Essence of Learning: Stories from the Field

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Beatrice Rutishauser-Ramm

EoL training in a Cambodian anti-trafficking programme – what are the effects?

In March 2018, I visited an anti-trafficking programme in Cambodia. The children had recently returned from Thailand to where they had been sold and sexually abused. The children had never consistently attended school, and due to their traumatic experiences, are not able to be easily re-integrated into a normal school.

How the children experience “normal” learning

The children have difficulties to focus on what is usually expected. One boy said to me: “What needs to be in my head is not staying there”. I am familiar with this problem and tell him that he will learn with his hands in order that this knowledge will later stick in his head. “Learning with my hands? This is unusual”, he replies. I agree, but I assure him, that it will be very effective – as I have made this experience in many similar situations.

How EoL works

The children repeat the “learning flow” - in mixed age groups of different level of knowledge. Their learning gaps vary, as the time they have missed school varies as well. The knowledge about the “learning pathway” as well as the “learning flow” represents an instrument to the educators, that makes it possible that children can repeat and learn together – each of them at its own speed. The introduction to the “weekly topic” can be done age appropriate, even though the tasks will later be the same for all. The educators who attended the training were very confident that they can apply the approach. But we will see, what it looks like in a few months’ time.

Update from Cambodia

A few months after my return, I received the following feedback: “Just wanted to share some impressions from Poipet. The bottle caps are already a bit dirty, because the children use them frequently” 

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Tension in the air – the situation in Gaza

After Cambodia, I travelled to Gaza to check on our programme there. When I landed in Jerusalem, my colleague and I had a first call to touch base with the EoL project manager in Gaza. The easiest form of communication these days is simply by using whatsapp. Communication is extremely hard with the Gaza team, as their area has frequent electricity outages. When the call finally came in, the news was not good. “There is a lot of tension in the air”, the project manager said. "Everything is uncertain and nobody knows what will happen next". Working in these hard conditions is their daily life, but somehow the teachers find a space to encourage the children to keep learning.

The programme manager proceeded to tell us about their daily life and how it has been affected in many aspects. Besides the fear, the lack of food is an elementary problem. Even a basic supply for the children can often not be ensured. Electricity, fuel and gas are either too expensive or unavailable – a warm meal is regarded as a luxury! Cooking on open fireplaces is increasingly becoming the norm again. As educators we understand the importance of structure and routine. The children who are in enrolled in the centres come as early as possible and after the programme has ended they don't want to leave. “There is a strong will to learn”, the teachers notice and as soon as the children are busy with creative activity in order to reach their learning goals, they seem to forget everything around them – they are in heaven. These moments are like a medication against their rough surroundings, now more than ever, the teachers report.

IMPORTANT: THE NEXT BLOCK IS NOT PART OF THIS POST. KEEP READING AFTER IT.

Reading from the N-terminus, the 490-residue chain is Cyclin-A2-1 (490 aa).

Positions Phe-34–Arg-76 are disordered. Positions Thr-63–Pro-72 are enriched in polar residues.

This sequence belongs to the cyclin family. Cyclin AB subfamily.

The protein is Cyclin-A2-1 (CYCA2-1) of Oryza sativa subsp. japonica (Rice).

During the programme the children experience structure and routine, which implies somehow “normality”. Children in general – and especially the younger ones – need these guardrails particularly when their lives are marked by uncertainty. School is no longer regular, and soon vacation time will begin and parents are busy organizing elementary things under these challenging circumstances. The the daily routine and structure is completely disrupted.

Self-activity act as a shield for Children in these emergency settings. They have learned to keep themselves busy and are becoming self-active in a positive manner – either alone or together with their mates. The teachers are well prepared for upcoming deteriorations, and the children as well. “We just keep on going to do our tasks, to make sure that the children get stability. With the support of the “learning helpers” they can at least work on easy learning tasks”. It's also noticeable that children's ability to concentrate is lower than a month ago. In case they can't play on the streets any more or the way to school is getting too dangerous, the children's “emergency boxes” will help to keep them busy (self-occupied). By the means of storytelling the children furthermore have been prepared age appropriately to interpret and cope with this special “tension in the air”, which is noticeable for everyone.

When the call ended, my colleague and I just silently looked at each other. There are often no words to describe the hardships the teachers endure, and underlies the importance of psychosocial support programmes such as EoL